Wednesday, April 2, 2014

5 Flappy Bird Life Lessons

They say, "timeliness is a key component of successful editorialization," but I never liked playing by their rules anyways, whoever “their” is referring to…I just assume the ambiguous “man,” but I digress. This morning I was mindlessly killing time, in the pursuit of something to write about, when I realized that I could just forgo the traditional routes of brainstorming and write about what I was mindlessly wasting my time doing, namely Flappy Bird. It dawned on me that Flappy Bird is a great metaphor for life, and with that comes a handful of great life lessons.

What would be the use of this realization if I didn’t turn to the trusty Internet to expound upon these ideas and share them with the world? Useless, I say, useless! So in pursuit of fulfilling my duty to the Internet community and thereby the world at large I present you with my, not-at-all thrown together list of “Flappy Bird Life Lessons…”

5. Never Give Up
I’m not entirely sure how my phone survived the first couple weeks of me playing Flappy Bird. It seemed like I was playing the game simply to eat away at any self confidence I had wandering around in my soul. I would fail, over and over and over, sometimes failing to even get through the first pipe, constantly questioning my value as a member of society. 

“How can one be so bad at something so simple,” I thought, whilst flogging myself. 
"2! I got 2! Mom are you proud of me yet!"
Failure after failure, I never stopped, not out of some heroic desire to succeed, but out of pure addiction. The results, however, were the same, as I steadily improved, consistently getting higher and higher scores, slowly climbing my way from one medal to another. Progress steadily increased but I started to realize something amazing…

4. Take a Break
If I was forced to step away from Flappy Bird, which usually involved a lot of complaining and an excessive amount of cussing are my distractor, I would return and my first run would be significantly better than the level I was performing at before being dragged away from my beautiful, wonderful vice. 
I return from a break to set a new personal best!
After my return, my runs would improve for awhile before dropping off, slowly driving me into a phone throwing rage that ate away at the few friendships I manage to continue during this questionable time in my life. My life became Flappy Bird, it was all I cared about, and I took it seriously…

3. Setting Goals
If I was forced to take a hiatus from the game I would set a new goal for myself for the next time I return, usually a trip to a bathroom stall to get my fix. Short term goals were increments of five, longer term goal were new medals. Once I made my way through all the available medals, my goals became loftier.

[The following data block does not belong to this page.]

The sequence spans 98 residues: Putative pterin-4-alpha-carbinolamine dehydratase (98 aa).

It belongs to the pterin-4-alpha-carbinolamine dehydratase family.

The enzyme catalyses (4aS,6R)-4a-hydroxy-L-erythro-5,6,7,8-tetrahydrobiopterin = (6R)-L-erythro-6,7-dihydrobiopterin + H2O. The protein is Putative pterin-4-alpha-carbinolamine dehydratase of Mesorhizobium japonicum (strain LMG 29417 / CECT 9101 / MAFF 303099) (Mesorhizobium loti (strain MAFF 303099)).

Wait, there's a rainbow medal now? You can't do this to me!
I was building a tolerance to it’s addictive element, no longer accepting mediocrity, striving, constantly, for more and more, never willing to accept a score lower than my high. Being taunted after each failure by the haunting reminded of how much better I could do…I should do…

2. Mistakes Happen
Even after I got decent at Flappy Bird, and to this day, I still have runs that end in single digits. A stark reminder that mistakes happen, and that throwing my phone across the room will not only end my attempts at Flappy Bird, but also set me back a pretty penny in the real world. You can’t buy phones with Flappy Bird medals, I learned. 
You won't be your best score every time, in fact you won't be it most times. They should my wristlets for cell phones, like the wii-motes have. 
You must contain your irrational anger and persevere, and battle through, never stopping to worry about where others are on the trail, because they aren’t burden with the same obstacles as you and you can’t…

1. Measuring Success
Measure your success with the yardstick of those around you. In the darkest days of my addiction if I wasn’t coursing my birdie through a series of Super Mario pipes I was reading twitter trends about it, comparing my score to that of more successful Flappers and celebrating when my high was higher than theirs. Hours were spent comparing myself to others, wasting away as I realized the mediocrity of my performance, returning to the game with anger in my eyes, hating that little bird who seemed to gravitate towards the green pipes as if wishing to end his miserable flapping existence.
Do you realize how long you would have to sit and play to get this score. Wouldn't it suck if your phone died!
I have since entered rehab and I can now control my Flappy Bird habit, returning only from time to time to get a pleasant high, strong enough to turn the game off after a couple rounds. The hours of my life wasted, the friends lost, the relationships tarnished by my obsession will always be reminders of the dark side of the technicolor bird, a dangerous vice. But I can’t go back and I am thankful I could find the light again and come out of this experience a better, more well adjusted person. I hope this helps those out there suffering to find hope and pull through as I did. 

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